Aesop

Memes are people; humans aren't

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The Meme-Creature vs the Ape: Why Coca-Cola is a Person and You Aren't

This is the idea I've learned that has affected my worldview the second most. It's probably the most unusual idea I hold, and to date I don't think I've met another person who holds it without me telling them about it first. I learned it from Grant Morrison's The Invisibles, a very rich, complex, detailed, and difficult to understand graphic novel. I highly recommend it. It is largely about this idea that I'm going to be talking about, but presents it in a much more metaphorical way. If you read it, the odds are fairly good you won't understand it or get much from it, but if you do, it will affect you a great deal. I'm honestly not sure how much of this idea was intended by Grant Morrison to be present in the book. Well, it doesn't matter, as you'll see below, it's unlikely that it was the ape called Morrison who made the decision to include anything in the comic.

This idea will probably be the spine of much of what I write in this blog. It won't be the only thing I write about, this is intended to be a general purpose blog, but since, as I said, this is probably my most unusual idea, it'll probably be the most interesting and distinctive thing for me to write about. Much like how Overcoming Bias is largely but not entirely about signalling.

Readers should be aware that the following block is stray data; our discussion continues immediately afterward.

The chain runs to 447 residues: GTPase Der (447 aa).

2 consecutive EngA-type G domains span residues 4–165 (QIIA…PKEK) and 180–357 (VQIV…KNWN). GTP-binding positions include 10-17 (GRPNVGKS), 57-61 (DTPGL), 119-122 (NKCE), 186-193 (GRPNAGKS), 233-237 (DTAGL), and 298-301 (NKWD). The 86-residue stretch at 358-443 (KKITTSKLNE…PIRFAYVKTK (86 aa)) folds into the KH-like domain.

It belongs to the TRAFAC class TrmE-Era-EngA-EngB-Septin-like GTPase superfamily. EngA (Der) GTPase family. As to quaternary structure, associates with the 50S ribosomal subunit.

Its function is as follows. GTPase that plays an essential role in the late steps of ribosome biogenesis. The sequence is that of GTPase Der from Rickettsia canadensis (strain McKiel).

Keep in mind that I'm not saying that this idea is "literally" true, whatever that would mean, but rather that this is a very useful model to use when thinking about the world. Frequently more useful than the more standard alternative.

Memes are people; humans aren't.

When I say a human here, I mean the ape bodies running around interacting with other hairless apes. From now on I'm going to try to use the word "ape" to mean specifically the body and the word "human" to mean the mind-body hybrid. No guarantees I'll be consistent on that, you may have to work it out from context.

"Nahh, that wouldn't work"

On SEBASTIAN MARSHALL

After having it recommended to me for the fifth time, I finally read through Harry Potter and the Methods of Rationality. It didn't seem like it'd be interesting to me, but I was really mistaken. It's fantastic.

One thing I noticed is that Harry threatens people a lot. My initial reaction was, "Nahh, that wouldn't work."

It wasn't to scrutinize my own experience. It wasn't to do a google search if there's literature available. It wasn't to ask a few friends what their experiences were like and compare them.

After further thought, I came to realization - almost every time I've threatened someone (which is rarely), it's worked. Now, I'm kind of tempted to write that off as "well, I had the moral high ground in each of those cases" - but:

1. Harry usually or always has the moral high ground when he threatens people in MOR.

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